We’ve just finished a very successful Parish Mission. We heard some startling truths about finding peace by living according to the Gospel, punctuated by frequent exclamations of “outrageous!” from our preacher, Father Emmerich Vogt, OP.
Much of what Father Emmerich said was “outrageous,” but not because he was sometimes politically incorrect! It was outrageous because it challenged so many of our cherished beliefs about ourselves.
He said that it doesn’t matter how we feel—the emotional state we’re in is never wrong—it matters how we act.
He said that it doesn’t matter how people treat us—we’re responsible for our own happiness. And we have no control over people, places or things.
Much of this wisdom comes from the 12 Steps of Alcoholics Anonymous. But its ultimate source is the Gospel.
By meditating on the Passion of Jesus that we’ve just listened to, you could learn every lesson Father Emmerich taught, and more. As the prophetic first reading shows, our Lord did not return evil for evil, nor did he protest being ill-treated by others. He was a man whose identity was not determined by how others treated him.
Several times the Mission preacher reminded us of the power that lies in true humility—not “doormat-hood” but a genuine self-knowledge and self-possession. This is what Jesus shows, as St. Paul tells us in the second reading, by freely giving himself up to death on the cross. He knows he is God, but he lays that aside in order to save the world.
Christ is a sacrificial offering, but he is not a “victim” in the way the word is currently used to describe someone acted upon against his will.
“An expectation is a premeditated resentment,” Father Emmerich told us. How much better our Lord might have expected from Peter than his denial? How much more from Judas? Yet he calls Judas “friend” when he might have said “traitor.”
Jesus knew that “he who angers you, conquers you.”
Feelings do not determine what we should do. Jesus in the garden feels grieved and agitated. He does his Father’s will anyway.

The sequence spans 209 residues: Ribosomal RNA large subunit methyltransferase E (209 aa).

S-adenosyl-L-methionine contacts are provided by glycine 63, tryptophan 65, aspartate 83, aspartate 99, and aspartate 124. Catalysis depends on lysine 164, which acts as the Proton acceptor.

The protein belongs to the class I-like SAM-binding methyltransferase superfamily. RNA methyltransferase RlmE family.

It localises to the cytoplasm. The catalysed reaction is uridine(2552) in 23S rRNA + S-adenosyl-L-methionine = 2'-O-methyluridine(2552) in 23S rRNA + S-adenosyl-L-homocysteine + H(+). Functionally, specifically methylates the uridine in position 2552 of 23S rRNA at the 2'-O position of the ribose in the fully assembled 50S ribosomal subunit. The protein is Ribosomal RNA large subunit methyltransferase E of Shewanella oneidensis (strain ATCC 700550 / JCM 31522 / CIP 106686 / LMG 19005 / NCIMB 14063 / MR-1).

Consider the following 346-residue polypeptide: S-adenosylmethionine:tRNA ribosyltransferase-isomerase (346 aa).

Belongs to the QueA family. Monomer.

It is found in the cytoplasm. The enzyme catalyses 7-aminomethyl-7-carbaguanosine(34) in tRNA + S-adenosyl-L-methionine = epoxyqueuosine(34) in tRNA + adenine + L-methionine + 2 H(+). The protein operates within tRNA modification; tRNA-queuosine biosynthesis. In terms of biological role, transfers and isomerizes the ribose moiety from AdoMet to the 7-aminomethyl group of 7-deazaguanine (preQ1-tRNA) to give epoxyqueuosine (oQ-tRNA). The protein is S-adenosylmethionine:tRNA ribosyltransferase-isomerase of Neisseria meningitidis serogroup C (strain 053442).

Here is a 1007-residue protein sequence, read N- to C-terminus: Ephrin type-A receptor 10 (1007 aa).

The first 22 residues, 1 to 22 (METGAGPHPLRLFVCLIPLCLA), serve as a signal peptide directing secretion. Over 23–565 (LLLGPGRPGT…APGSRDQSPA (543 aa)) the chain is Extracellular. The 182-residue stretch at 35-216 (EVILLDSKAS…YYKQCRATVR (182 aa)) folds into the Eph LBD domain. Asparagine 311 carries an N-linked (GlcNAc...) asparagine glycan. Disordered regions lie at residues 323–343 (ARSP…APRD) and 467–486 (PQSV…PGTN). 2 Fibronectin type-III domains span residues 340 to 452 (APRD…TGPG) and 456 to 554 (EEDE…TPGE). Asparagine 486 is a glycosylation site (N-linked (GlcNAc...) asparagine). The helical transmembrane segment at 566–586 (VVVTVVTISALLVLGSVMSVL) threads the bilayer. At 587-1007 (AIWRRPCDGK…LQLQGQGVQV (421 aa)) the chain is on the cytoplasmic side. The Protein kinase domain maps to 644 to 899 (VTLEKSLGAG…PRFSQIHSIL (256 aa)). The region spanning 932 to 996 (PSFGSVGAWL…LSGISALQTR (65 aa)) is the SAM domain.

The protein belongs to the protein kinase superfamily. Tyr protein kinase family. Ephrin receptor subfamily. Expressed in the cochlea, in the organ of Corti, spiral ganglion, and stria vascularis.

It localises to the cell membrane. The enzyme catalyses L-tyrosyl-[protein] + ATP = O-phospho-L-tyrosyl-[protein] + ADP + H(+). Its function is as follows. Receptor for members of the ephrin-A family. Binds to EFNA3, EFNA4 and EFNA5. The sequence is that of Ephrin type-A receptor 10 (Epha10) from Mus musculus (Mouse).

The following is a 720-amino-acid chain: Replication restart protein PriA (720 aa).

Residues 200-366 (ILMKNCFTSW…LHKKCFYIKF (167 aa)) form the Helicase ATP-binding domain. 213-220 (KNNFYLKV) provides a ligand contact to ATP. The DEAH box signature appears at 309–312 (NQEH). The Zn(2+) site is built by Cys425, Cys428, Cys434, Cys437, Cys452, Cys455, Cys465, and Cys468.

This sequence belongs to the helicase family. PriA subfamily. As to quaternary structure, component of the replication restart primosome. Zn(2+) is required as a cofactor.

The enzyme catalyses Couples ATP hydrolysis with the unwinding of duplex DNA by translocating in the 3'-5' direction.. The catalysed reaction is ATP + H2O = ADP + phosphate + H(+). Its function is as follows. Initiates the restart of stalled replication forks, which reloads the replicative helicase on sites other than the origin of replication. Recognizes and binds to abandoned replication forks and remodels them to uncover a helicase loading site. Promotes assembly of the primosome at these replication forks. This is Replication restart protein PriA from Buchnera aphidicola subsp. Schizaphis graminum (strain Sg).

Jesus is not a doormat. Without a display of anger, he points out the folly of the mob that has come to seize him. He speaks the truth to the high priest and to Pilate, and uses silence as an effective reply to lies.
The passion story also gives us some negative examples of the lessons we learned in the Mission. Pilate is not a free man, though he is the most powerful person in Jerusalem. He fears public opinion, and doubts the existence of objective truth. And Peter is afraid of the opinion of a servant whom he’s never met.
If you missed the Mission, you have another chance to grow in wisdom and peace. Even if Lent passed you by, you have another opportunity to live and learn the Gospel message of freedom. We call it the Triduum—the three days of worship and remembering that begin on Thursday.
This week the Church walks beside Jesus during the three most important days of his time on earth: the day he gave us the priesthood and the Mass, the day he gave himself up for our sins, and the day he rose as the conqueror of death.
I know you will all be here next Sunday, and many will be here on Friday. But there’s a unique richness to attending the three great liturgies of Holy Thursday, Good Friday, and the Easter Vigil on Saturday night.